Cassandra Bubb v London Borough of Wandsworth

JurisdictionEngland & Wales
CourtCourt of Appeal (Civil Division)
JudgeThe Master of the Rolls,Lord Justice Jackson,Lord Justice Gross
Judgment Date09 November 2011
Neutral Citation[2011] EWCA Civ 1285
Docket NumberCase No: B5/2010/1961

[2011] EWCA Civ 1285



His Honour Judge Ellis

Case No 0CR20464

Royal Courts of Justice

Strand, London, WC2A 2LL


The Master of the Rolls

Lord Justice Jackson


Lord Justice Gross

Case No: B5/2010/1961

Cassandra Bubb
London Borough of Wandsworth

Stephen Knafler QC and Toby Vanhegan (instructed by Blacklaws Davies LLP) for the Appellant

Andrew Arden QC and David Lintott (instructed by Sharpe Pritchard) for the Respondent

Hearing date: 17 October 2011

The Master of the Rolls

This is a second appeal which raises one general point and one fact-specific point in relation to a decision of a County Court judge on an appeal brought under section 204 of the Housing Act 1996 as amended ("the 1996 Act"). All references to sections in this judgment are to sections in Part 7 of the 1996 Act, which is concerned with the duties of local housing authorities to provided housing assistance to homeless people.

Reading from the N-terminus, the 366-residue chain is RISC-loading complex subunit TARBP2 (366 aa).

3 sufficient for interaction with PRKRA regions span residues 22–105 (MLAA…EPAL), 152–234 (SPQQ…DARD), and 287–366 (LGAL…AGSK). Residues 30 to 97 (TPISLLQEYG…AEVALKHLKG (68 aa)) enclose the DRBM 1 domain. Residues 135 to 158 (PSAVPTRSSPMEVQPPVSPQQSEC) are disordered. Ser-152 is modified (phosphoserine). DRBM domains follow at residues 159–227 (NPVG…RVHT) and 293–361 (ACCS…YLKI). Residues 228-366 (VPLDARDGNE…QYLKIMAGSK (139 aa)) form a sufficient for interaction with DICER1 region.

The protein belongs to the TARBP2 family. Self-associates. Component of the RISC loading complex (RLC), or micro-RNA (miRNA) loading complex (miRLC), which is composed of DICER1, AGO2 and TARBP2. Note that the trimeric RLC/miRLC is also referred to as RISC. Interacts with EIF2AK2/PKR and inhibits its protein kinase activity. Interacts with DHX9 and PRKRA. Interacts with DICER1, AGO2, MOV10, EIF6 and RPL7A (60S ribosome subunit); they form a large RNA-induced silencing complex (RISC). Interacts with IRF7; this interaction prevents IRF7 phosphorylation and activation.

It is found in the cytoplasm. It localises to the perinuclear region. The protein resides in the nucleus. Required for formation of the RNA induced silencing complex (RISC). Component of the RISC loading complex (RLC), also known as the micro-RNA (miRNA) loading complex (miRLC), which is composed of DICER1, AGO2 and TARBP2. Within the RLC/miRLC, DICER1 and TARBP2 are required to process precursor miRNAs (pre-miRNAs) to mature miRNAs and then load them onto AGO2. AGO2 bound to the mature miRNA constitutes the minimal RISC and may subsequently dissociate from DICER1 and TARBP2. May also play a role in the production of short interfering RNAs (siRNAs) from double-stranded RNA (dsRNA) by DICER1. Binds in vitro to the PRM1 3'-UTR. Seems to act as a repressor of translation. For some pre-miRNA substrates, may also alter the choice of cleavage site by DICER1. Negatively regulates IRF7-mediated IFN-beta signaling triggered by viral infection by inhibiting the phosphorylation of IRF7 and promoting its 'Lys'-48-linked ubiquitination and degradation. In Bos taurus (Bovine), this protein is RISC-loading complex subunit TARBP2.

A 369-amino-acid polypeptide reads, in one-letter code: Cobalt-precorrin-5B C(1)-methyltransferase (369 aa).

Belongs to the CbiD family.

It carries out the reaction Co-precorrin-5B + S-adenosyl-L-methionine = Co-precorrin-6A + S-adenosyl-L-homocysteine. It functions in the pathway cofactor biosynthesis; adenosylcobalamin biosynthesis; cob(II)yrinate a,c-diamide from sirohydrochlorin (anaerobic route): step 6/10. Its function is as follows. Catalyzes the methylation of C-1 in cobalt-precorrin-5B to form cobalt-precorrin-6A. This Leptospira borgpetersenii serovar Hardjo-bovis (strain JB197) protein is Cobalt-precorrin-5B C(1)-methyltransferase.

The relevant factual and legal backgound


The appellant, Cassandra Bubb ("Ms Bubb"), and her son became homeless in early 2008 as a result of domestic violence. On 20 March 2008, she applied to the housing department of the London Borough of Wandsworth ("Wandsworth") for housing assistance. After initially rejecting her application, Wandsworth accepted it on 10 September 2008, determining her to be homeless, eligible, in priority need, and not intentionally homeless (as defined in sections 175, 185, 189 and 191 respectively). As a result, Wandsworth came under a duty to provide her with accommodation – see section 192(2) and (3).